Dental nerve


Tooth pulp, pulp, tooth pulp


An adult person usually has 32 teeth. There are 4 front (Incisivi), 2 corner (Canini), 4 pre-jaws (Premolars), 4 jaw (Molars) and 2 wisdom teeth per half of the jaw.

As the size of the human jaw is steadily decreasing, most people have their wisdom teeth removed in early adolescence. The individual teeth of the chewing organ are anchored in the jawbone via what is known as the tooth holding apparatus. From an anatomical point of view, both the gums (lat. Gingiva propria), the dental cement (Cementum), the tooth socket (alveolus), as well as the root skin (Periodontal disease or Periodontium) counted to this tooth support apparatus.

However, the individual teeth are not rigid and unyielding in their tooth socket. Rather, they are feathers suspended from collagen-containing fiber bundles and for this reason can absorb the pressure forces that prevail during the chewing process. Since the teeth are also "organs" whose survival depends on an optimal blood supply and a nervous network, they too have to have their own nerve fibers (Dental nerve) feature.


Under the as Dental nerve Well-known term, in anatomy, one understands the inner part of every tooth. Basically, the term dental nerve is extremely unfortunate, because what is colloquially called dental nerve should be considered from a dental perspective Tooth pulp (from the Latin word pulp, Meat) or Pulp are designated. The dental nerve itself fills the entire inner area of ​​a tooth, the Pulp cavity (Technical term: Pulp cavum), out. The pulp cavity itself is solidified by hard tooth substance (Dentine and Enamel) and in this way fulfills a nerve fiber protective function.

Inside the tooth, the pulp cavity extends from the tooth crown to the tip (technical term: apex) of the Tooth roots. The main part of the Dental nerves (Tooth pulp) consists connective tissue, into which both lymph and blood vessels, and Nerve fibers are stored. Smallest proportions of this Nerve fibers (Technical term: Tomes fibers) even extend from the inside of the pulp cavity to the hard tooth substance, which they pass through fine channels (so-called Dentinal tubules) to reach. These smallest fibers of the tooth nerve are responsible for the transmission of pain stimuli that arise from supra-threshold mechanical, thermal and / or chemical stimuli.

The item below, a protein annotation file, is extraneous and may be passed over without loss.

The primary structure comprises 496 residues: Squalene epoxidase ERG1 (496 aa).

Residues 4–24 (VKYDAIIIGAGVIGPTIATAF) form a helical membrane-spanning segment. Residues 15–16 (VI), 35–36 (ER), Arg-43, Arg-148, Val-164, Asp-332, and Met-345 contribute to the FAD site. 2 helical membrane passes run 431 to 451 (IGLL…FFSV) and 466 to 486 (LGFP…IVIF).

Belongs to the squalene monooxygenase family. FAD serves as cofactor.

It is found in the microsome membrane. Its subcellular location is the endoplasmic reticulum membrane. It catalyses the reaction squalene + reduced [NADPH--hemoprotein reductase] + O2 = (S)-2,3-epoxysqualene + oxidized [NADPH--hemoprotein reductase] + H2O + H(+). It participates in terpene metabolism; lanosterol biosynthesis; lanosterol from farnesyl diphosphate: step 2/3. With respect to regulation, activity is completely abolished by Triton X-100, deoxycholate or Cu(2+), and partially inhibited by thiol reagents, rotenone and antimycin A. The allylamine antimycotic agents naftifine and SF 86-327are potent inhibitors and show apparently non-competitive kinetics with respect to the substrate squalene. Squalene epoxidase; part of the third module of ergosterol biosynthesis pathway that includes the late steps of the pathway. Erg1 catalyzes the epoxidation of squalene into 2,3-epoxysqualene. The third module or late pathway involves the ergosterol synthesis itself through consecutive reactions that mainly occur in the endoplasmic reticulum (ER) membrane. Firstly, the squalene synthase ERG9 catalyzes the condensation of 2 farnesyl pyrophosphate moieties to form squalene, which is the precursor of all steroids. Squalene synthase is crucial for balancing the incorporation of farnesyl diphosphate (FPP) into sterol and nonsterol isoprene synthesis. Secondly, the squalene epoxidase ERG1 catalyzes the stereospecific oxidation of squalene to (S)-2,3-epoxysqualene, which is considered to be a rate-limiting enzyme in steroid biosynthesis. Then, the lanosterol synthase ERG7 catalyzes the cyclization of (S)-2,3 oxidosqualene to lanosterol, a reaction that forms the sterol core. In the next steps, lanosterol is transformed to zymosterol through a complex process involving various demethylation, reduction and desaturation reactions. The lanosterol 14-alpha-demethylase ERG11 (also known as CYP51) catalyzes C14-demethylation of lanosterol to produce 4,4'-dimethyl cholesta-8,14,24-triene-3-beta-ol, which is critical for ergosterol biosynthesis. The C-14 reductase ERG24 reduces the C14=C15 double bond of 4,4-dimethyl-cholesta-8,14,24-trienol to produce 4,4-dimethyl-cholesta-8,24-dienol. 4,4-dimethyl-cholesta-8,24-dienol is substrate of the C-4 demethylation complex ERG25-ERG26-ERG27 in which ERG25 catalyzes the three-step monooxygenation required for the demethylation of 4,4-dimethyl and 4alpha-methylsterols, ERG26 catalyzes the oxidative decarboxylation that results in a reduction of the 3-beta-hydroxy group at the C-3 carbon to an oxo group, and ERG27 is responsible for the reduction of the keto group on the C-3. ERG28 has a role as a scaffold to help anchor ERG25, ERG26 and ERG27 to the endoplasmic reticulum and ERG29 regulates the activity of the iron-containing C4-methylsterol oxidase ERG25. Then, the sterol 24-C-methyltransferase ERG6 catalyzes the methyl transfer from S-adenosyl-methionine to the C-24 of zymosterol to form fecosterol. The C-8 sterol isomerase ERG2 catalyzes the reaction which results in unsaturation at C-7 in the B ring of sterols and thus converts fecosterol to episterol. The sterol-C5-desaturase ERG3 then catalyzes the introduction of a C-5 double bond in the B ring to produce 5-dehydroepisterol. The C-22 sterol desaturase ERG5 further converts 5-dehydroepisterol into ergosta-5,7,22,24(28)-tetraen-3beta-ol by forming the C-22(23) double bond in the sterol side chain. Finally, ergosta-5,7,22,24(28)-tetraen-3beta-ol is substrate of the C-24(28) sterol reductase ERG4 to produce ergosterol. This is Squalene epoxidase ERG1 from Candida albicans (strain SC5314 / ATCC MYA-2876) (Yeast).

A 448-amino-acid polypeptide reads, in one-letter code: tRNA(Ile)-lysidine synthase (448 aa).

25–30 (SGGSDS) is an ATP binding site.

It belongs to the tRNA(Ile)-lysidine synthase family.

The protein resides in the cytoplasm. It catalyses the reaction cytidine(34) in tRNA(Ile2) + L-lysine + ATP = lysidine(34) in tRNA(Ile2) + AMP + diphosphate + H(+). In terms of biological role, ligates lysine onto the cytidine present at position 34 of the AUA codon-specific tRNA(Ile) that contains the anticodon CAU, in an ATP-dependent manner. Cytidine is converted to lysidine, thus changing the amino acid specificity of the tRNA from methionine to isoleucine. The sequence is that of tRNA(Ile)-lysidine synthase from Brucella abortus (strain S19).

The tooth nerve (tooth pulp) is anatomically divided into two sections based on the exact position inside the tooth, the crown pulp and the root pulp. Irritation and / or damage to the tooth nerve has considerable consequences for the patient concerned. On the one hand, damage to the tooth nerve sometimes causes severe pain, on the other hand, a "more dead“Tooth much heavier in the jaw and due to the lack of blood and nutrient supply, it tends to darken the tooth structure.

Diseases of the dental nerve

Almost everyone suffers from a disease of at least once in their lifetime Teeth supporting apparatus. In most cases, these are bacterial inflammatory processes that take place in the tissue of the Gums which can be traced back to poor or simply unclean oral hygiene.
If a suitable dental treatment is not carried out, this inflammation spreads, starting from the gums (lat. Gingiva), into other parts of the tooth support system. The consequences are inflammatory diseases of the jawbone (Periodontal disease), which in turn pass to the tooth nerve and can irritate, damage or "kill" it.

An inflammation of the tooth nerve (pulp) is called pulpitis (tooth pulp inflammation) in dental terminology. In the case of classic tooth nerve inflammation, two different types can be distinguished: reversible (recoverable) and the irreversible (non-reversible) pulpitis. While the reversible tooth nerve inflammation usually subsides without permanent damage, the irreversible pulpitis has a strongly damaging influence on the affected tooth. An irreversible tooth nerve inflammation can only be treated by removing the medulla and the nerve fibers embedded in it. In addition, calcifications can occasionally occur in the area of ​​the tooth nerve (technical term: Denticle).

With this type of disease, too, the calcified pulp tissue usually has to be completely removed, i.e. a so-called Root canal treatment be performed.